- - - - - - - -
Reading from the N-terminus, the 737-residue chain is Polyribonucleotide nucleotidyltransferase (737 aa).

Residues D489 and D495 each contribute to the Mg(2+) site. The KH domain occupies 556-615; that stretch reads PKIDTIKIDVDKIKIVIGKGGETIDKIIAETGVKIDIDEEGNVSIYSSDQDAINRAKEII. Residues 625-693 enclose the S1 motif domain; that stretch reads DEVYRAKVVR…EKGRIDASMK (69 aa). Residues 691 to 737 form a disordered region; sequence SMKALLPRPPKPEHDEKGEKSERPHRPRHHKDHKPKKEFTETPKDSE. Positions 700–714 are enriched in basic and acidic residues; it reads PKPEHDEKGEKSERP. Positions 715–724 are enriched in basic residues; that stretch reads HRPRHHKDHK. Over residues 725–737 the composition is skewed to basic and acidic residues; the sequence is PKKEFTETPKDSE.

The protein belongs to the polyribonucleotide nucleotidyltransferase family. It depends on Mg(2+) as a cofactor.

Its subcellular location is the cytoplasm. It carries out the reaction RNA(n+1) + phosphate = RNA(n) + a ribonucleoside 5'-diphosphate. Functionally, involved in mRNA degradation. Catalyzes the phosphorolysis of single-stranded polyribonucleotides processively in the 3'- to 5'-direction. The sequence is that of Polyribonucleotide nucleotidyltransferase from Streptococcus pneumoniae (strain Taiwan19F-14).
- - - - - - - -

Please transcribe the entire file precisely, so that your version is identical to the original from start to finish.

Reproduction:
Reading from the N-terminus, the 737-residue chain is Polyribonucleotide nucleotidyltransferase (737 aa).

Residues D489 and D495 each contribute to the Mg(2+) site. The KH domain occupies 556-615; that stretch reads PKIDTIKIDVDKIKIVIGKGGETIDKIIAETGVKIDIDEEGNVSIYSSDQDAINRAKEII. Residues 625-693 enclose the S1 motif domain; that stretch reads DEVYRAKVVR…EKGRIDASMK (69 aa). Residues 691 to 737 form a disordered region; sequence SMKALLPRPPKPEHDEKGEKSERPHRPRHHKDHKPKKEFTETPKDSE. Positions 700–714 are enriched in basic and acidic residues; it reads PKPEHDEKGEKSERP. Positions 715–724 are enriched in basic residues; that stretch reads HRPRHHKDHK. Over residues 725–737 the composition is skewed to basic and acidic residues; the sequence is PKKEFTETPKDSE.

The protein belongs to the polyribonucleotide nucleotidyltransferase family. It depends on Mg(2+) as a cofactor.

Its subcellular location is the cytoplasm. It carries out the reaction RNA(n+1) + phosphate = RNA(n) + a ribonucleoside 5'-diphosphate. Functionally, involved in mRNA degradation. Catalyzes the phosphorolysis of single-stranded polyribonucleotides processively in the 3'- to 5'-direction. The sequence is that of Polyribonucleotide nucleotidyltransferase from Streptococcus pneumoniae (strain Taiwan19F-14).